we also had GREAT underground press and support from zines w/ one edition to Punk Globe, Search and Destroy, Research, and even BAM Magazine and the dailys were fairly open to new ideas. I remember open and accepting and also snobby and too trendy for its own good. And all that was good. Also very important gay lesbian, omni-sexual, leather punk, suburban kid, outre artists body sculpturists,, jeans and sport jacket, bowiesque thin white suits, street urchins … everybody was in as long as you were out… inclusionists w/out trying. Thats honest and real and that was Nirvana too. Beautiful and the scars too.

This is awesome Frank! All these details are so fascinating. I just have three quick follow-up questions that came to mind:

Q- You mentioned that you shared writing, talked about writers, and read read to each other. Did this happen at the party when you interviewed him? Or at a later time? Did you talk to him more than once? Also I remember you saying one time you had Kurt’s diaries and Courtney Love ended up getting them and publishing them–or something like that. Is that something you can talk about? 

A- had alot of contact w/ kurt — a friend was the national merch sub pop person and another friend the national radio promotion person. both were friends of kurt. so i saw nirvana probably a dozen times between seattle and san francisco … it was still possible to just talk to people back in those days … so we knew and could joke w/ each other. all those prior to the show at the warfield which was ironically the last time i saw kurt and talked to him.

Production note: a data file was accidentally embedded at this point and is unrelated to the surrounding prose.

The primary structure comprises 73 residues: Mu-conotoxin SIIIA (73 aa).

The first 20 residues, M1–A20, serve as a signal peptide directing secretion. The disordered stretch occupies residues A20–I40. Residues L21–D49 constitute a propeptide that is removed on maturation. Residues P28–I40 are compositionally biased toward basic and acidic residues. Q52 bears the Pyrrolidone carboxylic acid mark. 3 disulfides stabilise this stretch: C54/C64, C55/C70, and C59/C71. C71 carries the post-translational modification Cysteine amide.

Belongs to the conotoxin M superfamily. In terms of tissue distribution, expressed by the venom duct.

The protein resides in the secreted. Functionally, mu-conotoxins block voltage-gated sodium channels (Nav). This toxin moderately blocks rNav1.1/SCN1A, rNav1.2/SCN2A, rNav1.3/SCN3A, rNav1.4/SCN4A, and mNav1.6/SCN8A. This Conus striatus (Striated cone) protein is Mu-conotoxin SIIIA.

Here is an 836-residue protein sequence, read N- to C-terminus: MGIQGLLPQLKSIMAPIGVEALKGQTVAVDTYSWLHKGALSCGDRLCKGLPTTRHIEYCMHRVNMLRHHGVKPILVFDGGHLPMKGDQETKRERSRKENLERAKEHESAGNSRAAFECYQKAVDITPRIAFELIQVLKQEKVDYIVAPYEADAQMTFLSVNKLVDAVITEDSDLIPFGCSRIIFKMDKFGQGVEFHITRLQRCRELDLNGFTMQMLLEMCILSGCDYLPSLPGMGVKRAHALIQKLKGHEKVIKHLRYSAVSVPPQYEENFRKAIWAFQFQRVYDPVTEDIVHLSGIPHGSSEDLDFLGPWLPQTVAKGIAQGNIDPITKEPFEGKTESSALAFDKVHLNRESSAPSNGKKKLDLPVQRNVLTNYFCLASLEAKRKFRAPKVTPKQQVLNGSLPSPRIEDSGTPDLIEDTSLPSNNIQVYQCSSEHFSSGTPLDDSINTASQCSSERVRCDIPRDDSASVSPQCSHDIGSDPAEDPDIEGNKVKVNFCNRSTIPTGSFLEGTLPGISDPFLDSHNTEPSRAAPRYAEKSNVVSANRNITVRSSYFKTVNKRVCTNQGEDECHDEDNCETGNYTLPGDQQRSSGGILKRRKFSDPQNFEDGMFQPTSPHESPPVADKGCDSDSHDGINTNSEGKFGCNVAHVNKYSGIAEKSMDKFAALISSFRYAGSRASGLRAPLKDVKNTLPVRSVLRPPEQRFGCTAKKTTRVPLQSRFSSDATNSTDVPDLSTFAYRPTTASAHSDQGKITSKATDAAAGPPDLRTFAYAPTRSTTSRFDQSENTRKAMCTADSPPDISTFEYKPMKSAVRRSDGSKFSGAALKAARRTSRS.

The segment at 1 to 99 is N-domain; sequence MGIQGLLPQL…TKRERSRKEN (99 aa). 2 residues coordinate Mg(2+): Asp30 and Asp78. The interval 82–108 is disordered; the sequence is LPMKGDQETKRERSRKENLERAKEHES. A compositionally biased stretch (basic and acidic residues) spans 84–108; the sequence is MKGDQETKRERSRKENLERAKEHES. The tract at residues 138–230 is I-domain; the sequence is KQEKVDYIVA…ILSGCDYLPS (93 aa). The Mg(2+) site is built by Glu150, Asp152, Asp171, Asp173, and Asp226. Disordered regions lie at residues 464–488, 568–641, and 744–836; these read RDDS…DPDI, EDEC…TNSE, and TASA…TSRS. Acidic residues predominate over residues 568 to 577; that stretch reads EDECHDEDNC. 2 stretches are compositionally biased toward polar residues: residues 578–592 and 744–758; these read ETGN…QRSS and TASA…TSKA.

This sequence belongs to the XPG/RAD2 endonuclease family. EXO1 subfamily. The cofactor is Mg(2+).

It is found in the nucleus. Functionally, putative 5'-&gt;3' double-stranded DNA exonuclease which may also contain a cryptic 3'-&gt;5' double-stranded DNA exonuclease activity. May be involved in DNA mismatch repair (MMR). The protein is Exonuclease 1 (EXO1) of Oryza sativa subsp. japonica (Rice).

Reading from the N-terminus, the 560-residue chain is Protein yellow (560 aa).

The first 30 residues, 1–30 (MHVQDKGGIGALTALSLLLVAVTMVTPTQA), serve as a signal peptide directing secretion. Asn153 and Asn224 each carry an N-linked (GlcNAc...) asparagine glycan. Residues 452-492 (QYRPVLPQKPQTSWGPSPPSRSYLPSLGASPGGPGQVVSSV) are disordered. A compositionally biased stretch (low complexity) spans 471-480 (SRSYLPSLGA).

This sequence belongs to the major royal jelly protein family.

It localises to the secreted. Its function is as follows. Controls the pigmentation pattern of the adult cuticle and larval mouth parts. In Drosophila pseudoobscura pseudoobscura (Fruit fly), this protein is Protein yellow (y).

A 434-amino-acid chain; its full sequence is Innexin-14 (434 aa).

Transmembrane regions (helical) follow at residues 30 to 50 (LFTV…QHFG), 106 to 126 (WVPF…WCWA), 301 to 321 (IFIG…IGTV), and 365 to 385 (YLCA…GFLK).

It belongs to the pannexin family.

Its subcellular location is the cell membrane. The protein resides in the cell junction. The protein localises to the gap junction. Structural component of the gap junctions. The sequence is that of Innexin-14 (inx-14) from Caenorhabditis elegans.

nirvana used to play this club on divisidero called  the du-viz to some people. oh i forgot i dj-d there a couple of times too but i think my friend and radio co-hort  ‘The Germ’ was there … so kurt DID have stomach probs and after soundchecks would come to my house on oak st and rest out smoke pot and relax and be close to the venue for showtime. another friend of ours, the doctor who signed off on the death certificate, dr. nick lived there also as my roommate, so he was already among friends at our house. The best di-vis show i remember w/ nirvana was nirvana mud honey and tad as the bill. rockin’ 

the diaries were note books he would pull out of his knapsack — lined ruler paper like grade school w/ thoughts, poems, drawings, journal enteries etc.  i saw and knew about them so after his death i asked my friends at geffen records about them — i wanted to publish them. kurt had expressed upon many an occasison he would rather head a publishing co. of alternative writers than just be another rock and roll rich guy w/ his own private record label. i uuuh seconded that idea … so geffen talked to courtney (this is the very short version) and she said they did not exist … i insisted even after i moved to france … then she said they did exist but she had no idea where they were .. i insisted … then she found them but could not deal w/ it emotionally … i insisted and said ‘let me do it – i’ll go thru it and do the work — courtney ‘dropped’ the idea as too difficult shelved it … 2 years later rosemary carroll (jim carroll’s x-wife and executor of the jim estate) in her capacity as the attorney for kurt, nirvana and courtney at the time got courtney a 4 and a half million dollar deal for those ‘diaries’  … so … sooo … well the packaging all the notebooks together original size hard bound looks and reads great … so thats my story and i’m … 

wow … ok … a bit longer than i thought…hope this answers your questions and works for you.